5 Steps to Get Your Creative Groove Back

Searching for inspiration - created on ipad while parked on the couch.

Searching for inspiration - created on ipad while parked on the couch.

I’m not sure if it is the summer vacations, overwhelm of a home remodel or just pure exhaustion from having a two year old but I have totally lost my desire to create. I don’t even know what I want to make anymore or why.

 So now what?  I know creating makes me happy but I have no driving force behind it and it has stalled. I want that enthusiasm and spark back so I know I have to go find it or make it.

I have come up with a few steps to help myself and hopefully others out of this creative slump and find that wiz bang pop that makes us run to our art supplies and shun prime time television.

1. Take time for inspiration

Julia Cameron calls it an Artist Date and recommends them once a week, alone, to reconnect with our creative passions and let our inner artist play. Now here is where I would like to come up with excuses because of a toddler, but I won’t because I can take her and I can make up my own rules on how an inspirational outing can work. I like museums, galleries and nature for my artist dates and as far as I know toddlers are allowed, albeit frowned at, in galleries.

 2. Be held accountable

Image you have a looming deadline, people expecting wonderful things out of you or a blooming career. I have trouble sticking to this because my conscious brain knows it’s a fake so I procrastinate. I recommend revealing your dark creative secret to someone you trust and have them hold you accountable to a date that you determine or a goal of some kind. Join a creative challenge on facebook or take a class that has assignments to get you rolling again.

My first graffiti attempt, also created in ipad while sitting on my butt.

My first graffiti attempt, also created in ipad while sitting on my butt.

3. Make up a dream creative career and do it like a job

 If you love to paint, have a good paying job and you aren’t really inclined to drop everything to paint for a living, create a dream career for your alter-ego.  Maybe you would design fabrics from your paintings or children’s room décor. You could be a famous illustrator or a graffiti artist. It really doesn’t matter what dream career or whether you really desire it, the point is to start creating for that pretend career and making little projects that would fit with what your alter-ego needs to accomplish in that job.  I suggest you pick something that is a little outside what you currently do in your creative work. The point is to try new creative work that takes you outside what you currently do (or lost a passion for) to see if you get new sparks, passions or who knows even a new career.

Then treat it like a job.

Turn Pro as Steven Pressfield would say (The War of Art) and treat your creative endeavor like its your job. You show up each day and do your job with or without passion. Sure maybe some days you check facebook a few too many times and your productivity goes down but at least your working.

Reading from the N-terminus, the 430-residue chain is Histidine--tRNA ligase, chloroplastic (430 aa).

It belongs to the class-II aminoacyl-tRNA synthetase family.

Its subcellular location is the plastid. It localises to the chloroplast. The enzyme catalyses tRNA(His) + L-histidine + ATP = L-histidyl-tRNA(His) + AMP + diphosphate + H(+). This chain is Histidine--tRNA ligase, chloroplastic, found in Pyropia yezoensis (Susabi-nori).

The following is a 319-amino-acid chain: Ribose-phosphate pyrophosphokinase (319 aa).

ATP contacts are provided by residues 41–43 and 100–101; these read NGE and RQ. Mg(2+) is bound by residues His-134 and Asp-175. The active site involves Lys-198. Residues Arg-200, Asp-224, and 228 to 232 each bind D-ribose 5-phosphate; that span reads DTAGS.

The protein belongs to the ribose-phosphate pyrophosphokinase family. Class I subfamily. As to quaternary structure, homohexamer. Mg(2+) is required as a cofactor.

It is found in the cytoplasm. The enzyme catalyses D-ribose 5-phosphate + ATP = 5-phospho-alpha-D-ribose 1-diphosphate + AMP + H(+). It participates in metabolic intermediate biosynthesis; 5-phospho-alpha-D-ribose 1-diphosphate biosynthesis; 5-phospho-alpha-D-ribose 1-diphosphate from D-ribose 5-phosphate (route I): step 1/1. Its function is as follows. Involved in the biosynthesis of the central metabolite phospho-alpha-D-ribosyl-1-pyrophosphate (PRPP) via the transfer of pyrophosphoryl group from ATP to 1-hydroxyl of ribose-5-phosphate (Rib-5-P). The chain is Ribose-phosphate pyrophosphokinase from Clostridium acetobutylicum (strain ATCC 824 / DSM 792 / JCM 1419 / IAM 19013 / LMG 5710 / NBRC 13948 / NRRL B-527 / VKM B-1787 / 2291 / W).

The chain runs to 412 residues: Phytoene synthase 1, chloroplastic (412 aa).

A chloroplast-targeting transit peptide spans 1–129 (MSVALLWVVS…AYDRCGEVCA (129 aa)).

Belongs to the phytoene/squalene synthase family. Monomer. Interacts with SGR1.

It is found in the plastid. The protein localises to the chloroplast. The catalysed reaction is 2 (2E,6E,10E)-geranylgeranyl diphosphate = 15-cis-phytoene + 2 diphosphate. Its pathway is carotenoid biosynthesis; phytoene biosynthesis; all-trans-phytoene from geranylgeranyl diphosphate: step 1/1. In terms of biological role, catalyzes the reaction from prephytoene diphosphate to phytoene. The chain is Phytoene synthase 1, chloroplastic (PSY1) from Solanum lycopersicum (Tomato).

4.  Reexamine your WHY

Sit with a piece of paper and answer these questions. I’m hoping that the answers sitting deep inside will stir you back to creating with a clearer vision or why and what.

 a. Why do you personally create – what feelings or results do you achieve?

 b. What are you interested in? What types of things do you read about or ponder or              discuss with people over drinks?

c. Whether you show your work to others or not, how do you want others to feel or what do you want them to understand in your work?

d. What is it that you are currently stressed about, worrying over or even reading or watching on t.v.? Can you make art about it? (yes, you could even turn your obsession of Orange is the new Black into an art project – maybe design new prison clothes or something more profound like racial stereotypes in an infographic)

e. What would you do if you had no t.v., no job, no kids, no appointments or responsibilities but a million art supplies? (if your answer is sit and read books or lay in the sun maybe you need a break for a while until inspiration strikes you again)

 5. Take a look back

If none of this strikes you or gets anything sparking, try taking a look at what you have made in the past that you found joy in, or success from. Do you have old sketchbooks or projects from high school you kept? Look through old work, photos, sketches or journal entries and see if there is an old topic or style that you could reexamine with new eyes, more experience and renewed vigor.

If you are like me, you aren’t feeling the desire to create and a list of creative things to do just sounds like work. I made this list so I had a starting point and more options if they didn’t do anything for me. Take just one idea that sounds somewhat promising to you and try it, if you still feel uninspired, try the next one. No pressure, no time crunch. We are just trying to coax our little creative hermit back out slowly so it can move into a bigger better, more creative space.

Jane BureshComment